LinkedIn Messenger Receives New Voice Recording Feature

Users of LinkedIn Messenger can now tap and hold to record voice messages of up to one minute long. The feature means users don’t have to leave the service to find messaging tools.

Last week we reported on a slew of new LinkedIn messaging features that are coming to and . Yesterday the -owned company continued its messaging revolution with more abilities. Significantly, users can now send voice messages in Messaging. This is a major addition for LinkedIn and allows it to more robustly compete with . The feature allows users to send WhatsApp style voice messages, although these are capped at one-minute. It is definitely worth remembering that LinkedIn is not a dedicated messaging service, so this is a very welcome ability. To send a voice messages, tap the microphone icon located on the messaging keyboard. Like on WhatsApp, users tap and hold the icon to record a voice message and then release to send. The ability to cancel a message mid-recording is achieved by simply sliding a finger away from the mic icon.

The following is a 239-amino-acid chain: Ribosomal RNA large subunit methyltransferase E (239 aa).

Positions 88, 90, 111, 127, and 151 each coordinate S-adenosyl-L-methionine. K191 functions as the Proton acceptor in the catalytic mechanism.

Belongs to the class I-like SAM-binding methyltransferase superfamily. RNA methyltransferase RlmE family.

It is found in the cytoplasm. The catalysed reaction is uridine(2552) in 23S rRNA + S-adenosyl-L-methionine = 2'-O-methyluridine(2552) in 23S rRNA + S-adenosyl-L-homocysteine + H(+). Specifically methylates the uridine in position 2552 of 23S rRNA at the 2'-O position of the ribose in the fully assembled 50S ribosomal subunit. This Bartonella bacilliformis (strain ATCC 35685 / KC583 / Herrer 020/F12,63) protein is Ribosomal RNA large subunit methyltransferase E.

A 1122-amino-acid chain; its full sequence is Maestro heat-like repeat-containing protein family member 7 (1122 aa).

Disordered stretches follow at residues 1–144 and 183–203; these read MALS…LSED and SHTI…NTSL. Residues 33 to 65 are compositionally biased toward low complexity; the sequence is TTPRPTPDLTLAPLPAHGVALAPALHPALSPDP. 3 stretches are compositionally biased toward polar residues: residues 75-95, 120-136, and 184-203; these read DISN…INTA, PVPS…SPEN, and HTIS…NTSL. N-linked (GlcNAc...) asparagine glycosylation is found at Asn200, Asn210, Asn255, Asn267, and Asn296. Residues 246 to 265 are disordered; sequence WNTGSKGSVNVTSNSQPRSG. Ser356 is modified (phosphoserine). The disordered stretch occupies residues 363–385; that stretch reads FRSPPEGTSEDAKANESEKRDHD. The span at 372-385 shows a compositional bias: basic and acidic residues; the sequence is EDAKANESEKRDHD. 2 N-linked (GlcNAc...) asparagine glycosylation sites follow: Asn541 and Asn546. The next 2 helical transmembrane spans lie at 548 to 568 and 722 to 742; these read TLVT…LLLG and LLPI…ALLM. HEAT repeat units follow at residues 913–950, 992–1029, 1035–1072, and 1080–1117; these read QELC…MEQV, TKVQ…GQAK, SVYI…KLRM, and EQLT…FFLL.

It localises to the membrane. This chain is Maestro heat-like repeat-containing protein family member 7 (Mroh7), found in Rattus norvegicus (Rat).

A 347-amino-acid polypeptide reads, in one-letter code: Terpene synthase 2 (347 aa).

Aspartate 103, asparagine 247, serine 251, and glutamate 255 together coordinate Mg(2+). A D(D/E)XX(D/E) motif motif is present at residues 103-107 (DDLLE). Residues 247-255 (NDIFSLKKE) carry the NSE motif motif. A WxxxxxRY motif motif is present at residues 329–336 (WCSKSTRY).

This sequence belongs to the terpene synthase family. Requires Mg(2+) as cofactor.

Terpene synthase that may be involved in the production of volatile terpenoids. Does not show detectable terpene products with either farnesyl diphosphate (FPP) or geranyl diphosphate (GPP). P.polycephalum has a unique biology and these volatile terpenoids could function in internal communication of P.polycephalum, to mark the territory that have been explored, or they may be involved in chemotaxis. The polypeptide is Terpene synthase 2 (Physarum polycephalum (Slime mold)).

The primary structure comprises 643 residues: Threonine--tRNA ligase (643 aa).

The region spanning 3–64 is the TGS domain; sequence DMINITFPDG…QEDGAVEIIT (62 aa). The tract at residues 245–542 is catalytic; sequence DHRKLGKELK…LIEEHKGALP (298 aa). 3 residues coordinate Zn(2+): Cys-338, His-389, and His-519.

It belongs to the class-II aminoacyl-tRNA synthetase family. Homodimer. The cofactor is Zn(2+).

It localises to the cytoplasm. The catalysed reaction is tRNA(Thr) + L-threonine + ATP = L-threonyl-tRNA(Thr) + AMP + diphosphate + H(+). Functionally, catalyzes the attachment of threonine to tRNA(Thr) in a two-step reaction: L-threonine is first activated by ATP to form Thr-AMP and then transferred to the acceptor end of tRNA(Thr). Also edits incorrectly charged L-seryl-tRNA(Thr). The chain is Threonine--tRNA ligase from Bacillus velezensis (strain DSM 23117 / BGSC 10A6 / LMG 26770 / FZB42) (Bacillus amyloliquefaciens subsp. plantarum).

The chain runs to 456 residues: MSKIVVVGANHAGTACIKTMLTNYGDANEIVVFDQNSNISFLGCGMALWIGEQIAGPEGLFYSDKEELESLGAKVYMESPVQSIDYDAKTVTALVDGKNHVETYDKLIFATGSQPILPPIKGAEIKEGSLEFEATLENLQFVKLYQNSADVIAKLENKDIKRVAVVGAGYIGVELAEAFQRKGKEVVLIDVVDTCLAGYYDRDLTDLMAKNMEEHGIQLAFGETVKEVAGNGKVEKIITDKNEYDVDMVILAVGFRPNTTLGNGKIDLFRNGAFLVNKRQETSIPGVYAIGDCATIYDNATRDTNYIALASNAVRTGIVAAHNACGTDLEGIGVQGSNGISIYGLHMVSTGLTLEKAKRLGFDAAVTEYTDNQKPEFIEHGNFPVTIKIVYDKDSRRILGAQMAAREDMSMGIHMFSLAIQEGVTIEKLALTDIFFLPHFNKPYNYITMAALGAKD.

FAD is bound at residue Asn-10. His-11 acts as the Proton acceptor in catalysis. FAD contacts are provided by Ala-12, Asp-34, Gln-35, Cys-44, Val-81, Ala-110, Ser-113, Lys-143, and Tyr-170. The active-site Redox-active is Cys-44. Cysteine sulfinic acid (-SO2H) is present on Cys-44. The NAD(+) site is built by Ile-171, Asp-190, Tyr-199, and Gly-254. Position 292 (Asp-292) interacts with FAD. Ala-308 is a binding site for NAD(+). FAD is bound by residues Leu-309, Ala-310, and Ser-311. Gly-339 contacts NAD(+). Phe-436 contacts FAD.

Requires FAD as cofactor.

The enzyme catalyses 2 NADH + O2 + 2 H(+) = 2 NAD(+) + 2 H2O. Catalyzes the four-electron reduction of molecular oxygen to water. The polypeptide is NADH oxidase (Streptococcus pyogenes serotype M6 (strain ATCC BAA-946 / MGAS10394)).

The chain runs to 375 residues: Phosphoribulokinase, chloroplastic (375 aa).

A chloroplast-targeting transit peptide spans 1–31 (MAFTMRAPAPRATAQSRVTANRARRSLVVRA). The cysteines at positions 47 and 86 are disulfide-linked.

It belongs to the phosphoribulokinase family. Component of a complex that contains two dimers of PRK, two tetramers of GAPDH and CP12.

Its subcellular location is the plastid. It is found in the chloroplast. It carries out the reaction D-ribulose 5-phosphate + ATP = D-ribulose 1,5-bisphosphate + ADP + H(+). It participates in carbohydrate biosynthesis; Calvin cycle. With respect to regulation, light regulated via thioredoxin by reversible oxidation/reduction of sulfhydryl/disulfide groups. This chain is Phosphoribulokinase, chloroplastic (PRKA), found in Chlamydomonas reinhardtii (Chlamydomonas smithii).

Necessary Feature

Some would argue this feature is not necessary for the network, but I disagree. While LinkedIn is not a messaging service, making its communication infrastructure more robust means users don't have to leave the service to get strong messaging tools. The company explains why it has included voice messaging:
  • Easily message on-the-go: People speak about four times faster than they type, making voice messaging great for explaining longer or more complex ideas without the time and involvement of typing and editing a message. It's also helpful for when you're on the move and don't have time to stop and type.
  • Get to it when you can: Leaving a voice message can often better for a recipient than calling them since they can listen and respond when they have a free moment.
  • Better express yourself: Speaking in your own voice allows you to build a more personal connection and effectively communicate. It's easier for your tone and personality to come through, which can sometimes get lost in translation in written communications.